The delivery of chemotherapy simultaneously with radiotherapy may be the optimal way to improve survival in patients with non-small-cell lung cancer (NSCLC). The median survival time of the 79 patients in a nonrandomized pilot trial (RTOG 91-06) was 19 months.
"These are by far the best results yet reported with nonoperative therapy for locally advanced non-small- cell lung cancer in a national trial," Walter J. Curran, Jr., md, said at the American Cancer Society Science Writers Seminar.
A survival benefit for simultaneous versus sequential chemotherapy/radiotherapy has been demonstrated for localized small-cell lung cancer, but, until now, such data have not existed for NSCLC, said Dr. Curran, of Thomas Jefferson University, Philadelphia, who was representing the Radiation Therapy Oncology Group (RTOG).
Sequential vs Simultaneous Therapy
The survival benefit of sequential therapy over radiotherapy alone in NSCLC has been shown in four randomized trials that focused on stage III patients with unresected, locally advanced NSCLC and good performance status.
The most recent of these, RTOG 88-08, noted an improvement in median survival from 11 to 14 months with the addition of two cycles of cisplatin(Drug information on cisplatin) (Platinol) and vinblastine(Drug information on vinblastine) given prior to thoracic radiotherapy. Almost 500 patients were enrolled in this trial.
The approach is similar to that of the CALGB 84-33 trial, for which long-term information is available on 155 patients. Five-year survival rates for the combination therapy group are 19% vs 7% for the radiation-only group, Dr. Curran said.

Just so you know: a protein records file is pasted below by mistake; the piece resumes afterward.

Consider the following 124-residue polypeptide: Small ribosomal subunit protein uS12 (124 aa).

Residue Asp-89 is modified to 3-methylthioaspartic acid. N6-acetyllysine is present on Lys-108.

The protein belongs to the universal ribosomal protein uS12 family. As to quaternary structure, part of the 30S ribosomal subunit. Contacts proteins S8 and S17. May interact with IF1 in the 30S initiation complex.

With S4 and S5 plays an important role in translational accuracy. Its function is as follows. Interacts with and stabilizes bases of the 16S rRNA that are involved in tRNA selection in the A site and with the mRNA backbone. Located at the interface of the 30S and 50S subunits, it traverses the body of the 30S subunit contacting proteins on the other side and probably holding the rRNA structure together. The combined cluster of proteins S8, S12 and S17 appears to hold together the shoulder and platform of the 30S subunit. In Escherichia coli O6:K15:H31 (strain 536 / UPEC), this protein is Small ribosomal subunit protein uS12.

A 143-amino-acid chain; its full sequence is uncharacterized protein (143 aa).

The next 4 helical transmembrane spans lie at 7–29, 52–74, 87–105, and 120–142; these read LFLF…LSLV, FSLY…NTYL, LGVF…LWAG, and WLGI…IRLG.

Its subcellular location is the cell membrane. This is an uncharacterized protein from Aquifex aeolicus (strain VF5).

The advantage of simultaneous administration is to employ all active therapies immediately, with the potential for "supra-additive synergism in the regimen's antitumor activity," he explained.
The regimen of the current trial included two high-dose cycles of cisplatin and oral etoposide(Drug information on etoposide) (VePesid) concurrently with twice-daily radiotherapy. Chemotherapy and radiotherapy were begun on the same day. The 79 patients are from 30 RTOG centers.
One Major Complication
The benefit in survival, however, was gained at the cost of an increase in one major complication-severe esophagitis-which, in fact, was to be expected with a more potent therapeutic approach. Severe esophagitis (grade 3) occurred in 36% of patients, most of whom required intravenous tube feeding or hyperalimentation. More than half the patients in the study also demonstrated grade 3 or worse reversible hematologic toxicity, he said.
In contrast, severe esophagitis occurs in less than 5% of patients who receive radiotherapy alone or sequential chemotherapy/radiotherapy. "This outcome will only be worth accepting if we can significantly affect survival," Dr. Curran commented.
The results of the pilot trial were sufficiently encouraging to spawn a currently active randomized trial (RTOG 94-10 } comparing sequential to simultaneusly administered chemotherapy/radiotherapy in 600 patients . Drug protocols will include cisplatin, vinblastine, and oral etoposide.}